Plant Tissue Culture
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Plant Tissue Culture

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What is Plant Tissue Culture? Tissue culture is the culture and maintenance of plant cells, tissues or organs (explants) in sterile, nutritionally (synthetic media) and environmentally (controlled) supportive conditions (in vitro). . What conditions do plant cells need to multiply in vitro? . Fre
Plant Tissue Culture

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1. Plant Tissue Culture

2. What is Plant Tissue Culture? Tissue culture is the culture and maintenance of plant cells, tissues or organs (explants) in sterile, nutritionally (synthetic media) and environmentally (controlled) supportive conditions (in vitro).

3. What conditions do plant cells need to multiply in vitro? Freedom from competition Nutrients and removal of waste products A controlled environment

4. Why Tissue Culture?

5. Seed culture Increasing efficiency of germination of seeds that are difficult to germinate in vivo Precocious germination by application of plant growth regulators Production of clean seedlings for explants or meristem culture

6. Embryo culture Overcoming embryo abortion due to incompatibility barriers Overcoming seed dormancy and self-sterility of seeds Embryo rescue in distant (interspecific or intergeneric) hybridization where endosperm development is poor Shortening of breeding cycle

7. Ovary or ovule culture Production of haploid plants A common explant for the initiation of somatic embryogenic cultures Overcoming abortion of embryos of wide hybrids at very early stages of development due to incompatibility barriers In vitro fertilization for the production of distant hybrids avoiding style and stigmatic incompatibility that inhibits pollen germination and pollen tube growth

8. Anther and microspore culture Production of haploid plants Production of homozygous diploid lines through chromosome doubling, thus reducing the time required to produce inbred lines Uncovering mutations or recessive phenotypes

9. In vitro pollination Production of hybrids difficult to produce by embryo rescue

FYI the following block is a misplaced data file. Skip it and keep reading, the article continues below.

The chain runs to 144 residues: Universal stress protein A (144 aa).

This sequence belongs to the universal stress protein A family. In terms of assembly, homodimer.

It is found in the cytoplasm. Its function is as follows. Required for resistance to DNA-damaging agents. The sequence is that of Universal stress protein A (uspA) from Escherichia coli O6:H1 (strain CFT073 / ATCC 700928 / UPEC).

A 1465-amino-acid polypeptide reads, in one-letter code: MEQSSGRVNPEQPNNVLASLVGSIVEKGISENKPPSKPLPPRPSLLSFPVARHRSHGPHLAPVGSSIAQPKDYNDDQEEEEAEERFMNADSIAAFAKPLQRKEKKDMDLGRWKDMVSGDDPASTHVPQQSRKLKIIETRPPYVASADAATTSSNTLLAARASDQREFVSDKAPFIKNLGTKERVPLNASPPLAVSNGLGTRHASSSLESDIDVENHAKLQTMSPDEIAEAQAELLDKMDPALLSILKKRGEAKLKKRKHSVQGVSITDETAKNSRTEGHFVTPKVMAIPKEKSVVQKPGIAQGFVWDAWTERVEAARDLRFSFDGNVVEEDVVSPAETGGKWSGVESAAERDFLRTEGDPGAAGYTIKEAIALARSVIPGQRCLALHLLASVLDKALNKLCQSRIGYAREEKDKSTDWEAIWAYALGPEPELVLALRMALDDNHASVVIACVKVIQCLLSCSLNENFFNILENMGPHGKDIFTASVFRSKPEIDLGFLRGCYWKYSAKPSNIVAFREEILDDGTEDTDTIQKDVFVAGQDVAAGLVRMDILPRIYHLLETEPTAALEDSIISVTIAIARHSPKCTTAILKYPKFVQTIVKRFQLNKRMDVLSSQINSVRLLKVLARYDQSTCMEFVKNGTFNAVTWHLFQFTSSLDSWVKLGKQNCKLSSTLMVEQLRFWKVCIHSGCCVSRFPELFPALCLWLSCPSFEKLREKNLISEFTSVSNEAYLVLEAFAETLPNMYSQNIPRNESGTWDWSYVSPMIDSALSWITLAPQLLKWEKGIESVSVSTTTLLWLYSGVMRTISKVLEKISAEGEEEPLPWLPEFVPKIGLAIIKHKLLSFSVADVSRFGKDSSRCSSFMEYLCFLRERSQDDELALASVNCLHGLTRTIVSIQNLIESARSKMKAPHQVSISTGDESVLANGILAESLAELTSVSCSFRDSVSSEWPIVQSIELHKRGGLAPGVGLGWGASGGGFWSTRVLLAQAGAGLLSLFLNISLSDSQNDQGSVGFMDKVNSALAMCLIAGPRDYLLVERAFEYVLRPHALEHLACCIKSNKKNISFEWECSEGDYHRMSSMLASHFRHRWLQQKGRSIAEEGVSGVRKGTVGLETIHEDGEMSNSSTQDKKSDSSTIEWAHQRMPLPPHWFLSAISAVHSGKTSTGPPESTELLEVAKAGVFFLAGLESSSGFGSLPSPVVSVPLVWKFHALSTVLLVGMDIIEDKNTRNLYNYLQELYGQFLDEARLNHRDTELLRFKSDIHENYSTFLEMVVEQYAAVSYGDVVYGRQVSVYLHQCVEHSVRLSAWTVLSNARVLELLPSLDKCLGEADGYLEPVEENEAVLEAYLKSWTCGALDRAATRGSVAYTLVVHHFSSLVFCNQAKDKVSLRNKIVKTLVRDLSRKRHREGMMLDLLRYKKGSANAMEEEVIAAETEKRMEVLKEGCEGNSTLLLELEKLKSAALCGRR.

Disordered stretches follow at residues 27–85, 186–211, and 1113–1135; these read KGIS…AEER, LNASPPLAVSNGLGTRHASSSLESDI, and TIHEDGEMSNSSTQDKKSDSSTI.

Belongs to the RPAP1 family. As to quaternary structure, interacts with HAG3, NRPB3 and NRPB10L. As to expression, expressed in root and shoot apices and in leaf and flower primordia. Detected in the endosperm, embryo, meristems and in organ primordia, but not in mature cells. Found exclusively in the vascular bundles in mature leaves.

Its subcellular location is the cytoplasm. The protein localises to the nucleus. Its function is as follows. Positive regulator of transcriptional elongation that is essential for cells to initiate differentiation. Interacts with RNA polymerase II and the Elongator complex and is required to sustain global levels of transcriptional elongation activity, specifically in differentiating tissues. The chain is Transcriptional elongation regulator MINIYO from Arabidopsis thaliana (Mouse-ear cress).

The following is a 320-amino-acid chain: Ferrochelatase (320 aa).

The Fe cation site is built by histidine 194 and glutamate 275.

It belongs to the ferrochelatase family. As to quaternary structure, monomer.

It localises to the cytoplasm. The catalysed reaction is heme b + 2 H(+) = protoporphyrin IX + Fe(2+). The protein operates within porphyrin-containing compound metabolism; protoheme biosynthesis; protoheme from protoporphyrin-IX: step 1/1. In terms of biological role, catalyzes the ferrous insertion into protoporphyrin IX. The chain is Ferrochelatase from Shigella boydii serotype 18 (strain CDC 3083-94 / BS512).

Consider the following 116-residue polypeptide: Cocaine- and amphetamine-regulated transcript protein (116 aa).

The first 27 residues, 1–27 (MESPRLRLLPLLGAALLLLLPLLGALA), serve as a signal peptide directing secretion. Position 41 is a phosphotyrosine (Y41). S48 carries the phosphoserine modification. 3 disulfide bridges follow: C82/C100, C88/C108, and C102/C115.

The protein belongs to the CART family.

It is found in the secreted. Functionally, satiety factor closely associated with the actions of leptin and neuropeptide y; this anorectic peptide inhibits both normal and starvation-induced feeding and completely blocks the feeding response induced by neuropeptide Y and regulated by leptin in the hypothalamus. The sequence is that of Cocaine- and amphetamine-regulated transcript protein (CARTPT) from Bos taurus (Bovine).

10. Organ culture Any plant organ can serve as an explant to initiate cultures

11. Shoot apical meristem culture Production of virus free germplasm Mass production of desirable genotypes Facilitation of exchange between locations (production of clean material) Cryopreservation (cold storage) or in vitro conservation of germplasm

12. Somatic embryogenesis One major path of regeneration Mass multiplication Production of artificial seeds As source material for embryogenic protoplasts Amenable to mechanization and for bioreactors

13. Organogenesis One major path of regeneration Mass multiplication Conservation of germplasm at either normal or sub-zero temperatures

14. Enhanced axillary budding Micropropagation

15. Callus Cultures In some instances it is necessary to go through a callus phase prior to regeneration via somatic embryogenesis or organogenesis For generation of useful somaclonal variants (genetic or epigenetic) As a source of protoplasts and suspension cultures For production of metabolites Used in in vitro selection

16. In vitro mutagenesis Induction of polyploidy Introduction of genetic variability

17. Protoplast isolation, culture and fusion Combining genomes to produce somatic hybrids, asymmetric hybrids or cybrids Production of organelle recombinants Transfer of cytoplasmic male sterility

18. In vitro flowering This can be done in some instances but I am not sure there are any practical applications

19. Micrografting Overcoming graft incompatibility Rapid mass propagation of elite scions by grafting onto rootstocks that have desirable traits like resistance to soil-borne pathogens and diseases To allow survival of difficult to root shoots Development of virus free plants

20. Genetic transformation Many different explants can be used, depending on the plant species and its favored method of regeneration as well as the method of transformation Introduction of foreign DNA to generate novel (and typically desirable) genetic combinations Used to study the function of genes


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